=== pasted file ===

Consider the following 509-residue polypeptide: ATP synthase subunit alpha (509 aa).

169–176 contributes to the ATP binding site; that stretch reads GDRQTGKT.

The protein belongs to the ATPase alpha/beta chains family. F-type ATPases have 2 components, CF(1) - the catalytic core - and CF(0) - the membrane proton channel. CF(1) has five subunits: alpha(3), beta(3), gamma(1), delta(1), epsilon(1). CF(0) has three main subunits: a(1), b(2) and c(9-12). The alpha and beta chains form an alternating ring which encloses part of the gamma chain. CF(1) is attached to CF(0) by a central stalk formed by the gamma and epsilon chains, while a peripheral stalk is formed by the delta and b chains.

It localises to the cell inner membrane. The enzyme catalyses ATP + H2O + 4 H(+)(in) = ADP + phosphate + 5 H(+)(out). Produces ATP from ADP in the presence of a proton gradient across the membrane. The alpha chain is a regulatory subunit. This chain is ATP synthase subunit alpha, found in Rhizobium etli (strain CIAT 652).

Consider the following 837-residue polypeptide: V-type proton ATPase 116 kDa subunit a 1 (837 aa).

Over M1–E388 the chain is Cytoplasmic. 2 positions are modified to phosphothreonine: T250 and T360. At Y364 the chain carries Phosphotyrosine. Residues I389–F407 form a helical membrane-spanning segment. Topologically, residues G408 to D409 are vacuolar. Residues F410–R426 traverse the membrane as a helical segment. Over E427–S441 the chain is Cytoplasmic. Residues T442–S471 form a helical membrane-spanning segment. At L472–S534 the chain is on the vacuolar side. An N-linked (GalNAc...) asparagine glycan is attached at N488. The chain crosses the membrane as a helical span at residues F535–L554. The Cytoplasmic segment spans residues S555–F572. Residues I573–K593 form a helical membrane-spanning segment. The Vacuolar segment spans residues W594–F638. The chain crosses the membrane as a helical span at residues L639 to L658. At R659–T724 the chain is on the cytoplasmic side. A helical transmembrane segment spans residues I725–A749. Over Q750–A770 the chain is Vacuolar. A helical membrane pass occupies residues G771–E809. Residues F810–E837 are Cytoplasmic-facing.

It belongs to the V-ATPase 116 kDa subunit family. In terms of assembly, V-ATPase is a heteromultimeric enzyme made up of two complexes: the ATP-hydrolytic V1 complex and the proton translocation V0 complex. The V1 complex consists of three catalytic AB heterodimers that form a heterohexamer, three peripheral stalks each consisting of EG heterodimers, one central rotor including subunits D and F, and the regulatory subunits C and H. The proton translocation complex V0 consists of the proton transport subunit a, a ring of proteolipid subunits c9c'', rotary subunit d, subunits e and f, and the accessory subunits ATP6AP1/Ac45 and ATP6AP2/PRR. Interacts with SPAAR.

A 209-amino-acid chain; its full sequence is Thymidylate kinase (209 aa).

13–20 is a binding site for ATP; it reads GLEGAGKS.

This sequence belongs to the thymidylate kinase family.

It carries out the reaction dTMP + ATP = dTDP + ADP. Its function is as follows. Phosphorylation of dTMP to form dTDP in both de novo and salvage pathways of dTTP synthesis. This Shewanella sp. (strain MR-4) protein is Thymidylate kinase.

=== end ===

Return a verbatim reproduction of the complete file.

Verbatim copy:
Consider the following 509-residue polypeptide: ATP synthase subunit alpha (509 aa).

169–176 contributes to the ATP binding site; that stretch reads GDRQTGKT.

The protein belongs to the ATPase alpha/beta chains family. F-type ATPases have 2 components, CF(1) - the catalytic core - and CF(0) - the membrane proton channel. CF(1) has five subunits: alpha(3), beta(3), gamma(1), delta(1), epsilon(1). CF(0) has three main subunits: a(1), b(2) and c(9-12). The alpha and beta chains form an alternating ring which encloses part of the gamma chain. CF(1) is attached to CF(0) by a central stalk formed by the gamma and epsilon chains, while a peripheral stalk is formed by the delta and b chains.

It localises to the cell inner membrane. The enzyme catalyses ATP + H2O + 4 H(+)(in) = ADP + phosphate + 5 H(+)(out). Produces ATP from ADP in the presence of a proton gradient across the membrane. The alpha chain is a regulatory subunit. This chain is ATP synthase subunit alpha, found in Rhizobium etli (strain CIAT 652).

Consider the following 837-residue polypeptide: V-type proton ATPase 116 kDa subunit a 1 (837 aa).

Over M1–E388 the chain is Cytoplasmic. 2 positions are modified to phosphothreonine: T250 and T360. At Y364 the chain carries Phosphotyrosine. Residues I389–F407 form a helical membrane-spanning segment. Topologically, residues G408 to D409 are vacuolar. Residues F410–R426 traverse the membrane as a helical segment. Over E427–S441 the chain is Cytoplasmic. Residues T442–S471 form a helical membrane-spanning segment. At L472–S534 the chain is on the vacuolar side. An N-linked (GalNAc...) asparagine glycan is attached at N488. The chain crosses the membrane as a helical span at residues F535–L554. The Cytoplasmic segment spans residues S555–F572. Residues I573–K593 form a helical membrane-spanning segment. The Vacuolar segment spans residues W594–F638. The chain crosses the membrane as a helical span at residues L639 to L658. At R659–T724 the chain is on the cytoplasmic side. A helical transmembrane segment spans residues I725–A749. Over Q750–A770 the chain is Vacuolar. A helical membrane pass occupies residues G771–E809. Residues F810–E837 are Cytoplasmic-facing.

It belongs to the V-ATPase 116 kDa subunit family. In terms of assembly, V-ATPase is a heteromultimeric enzyme made up of two complexes: the ATP-hydrolytic V1 complex and the proton translocation V0 complex. The V1 complex consists of three catalytic AB heterodimers that form a heterohexamer, three peripheral stalks each consisting of EG heterodimers, one central rotor including subunits D and F, and the regulatory subunits C and H. The proton translocation complex V0 consists of the proton transport subunit a, a ring of proteolipid subunits c9c'', rotary subunit d, subunits e and f, and the accessory subunits ATP6AP1/Ac45 and ATP6AP2/PRR. Interacts with SPAAR.

A 209-amino-acid chain; its full sequence is Thymidylate kinase (209 aa).

13–20 is a binding site for ATP; it reads GLEGAGKS.

This sequence belongs to the thymidylate kinase family.

It carries out the reaction dTMP + ATP = dTDP + ADP. Its function is as follows. Phosphorylation of dTMP to form dTDP in both de novo and salvage pathways of dTTP synthesis. This Shewanella sp. (strain MR-4) protein is Thymidylate kinase.